Competing his horses abroad from the beginning of his training career has been a great learning experience for Collington. He has flown them to Saudi Arabia, Abu Dhabi and Qatar and with the European trips all undertaken by road, he is proud that they have travelled so well.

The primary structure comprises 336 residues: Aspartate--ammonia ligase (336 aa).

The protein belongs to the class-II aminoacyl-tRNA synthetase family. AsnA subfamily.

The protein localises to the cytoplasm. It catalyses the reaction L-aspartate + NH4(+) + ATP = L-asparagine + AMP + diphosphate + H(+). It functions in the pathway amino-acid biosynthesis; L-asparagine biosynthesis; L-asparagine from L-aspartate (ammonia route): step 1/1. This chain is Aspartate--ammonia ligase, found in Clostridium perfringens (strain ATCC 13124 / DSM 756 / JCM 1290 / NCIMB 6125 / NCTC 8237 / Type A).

Back in the UK, Collington is now preparing his team for the new season with an exciting selection of young unexposed horses for H.H. Sheikh Hamdan and Athbah Stud. He expects to have a busy European campaign with his older Athbah horses, in what is likely to be Mith’haf Athbah’s last season of racing. He commented: “Mithaf has proven he’s best up to a mile. I’d love to take him back to Toulouse for another Breeders' Sprint, I think the Prince would be more amenable, now we think that he doesn’t like the Saudi surface. The form of that race two years ago was good, the second, Barnamaj was Gr1 PA winner in Dubai afterwards.”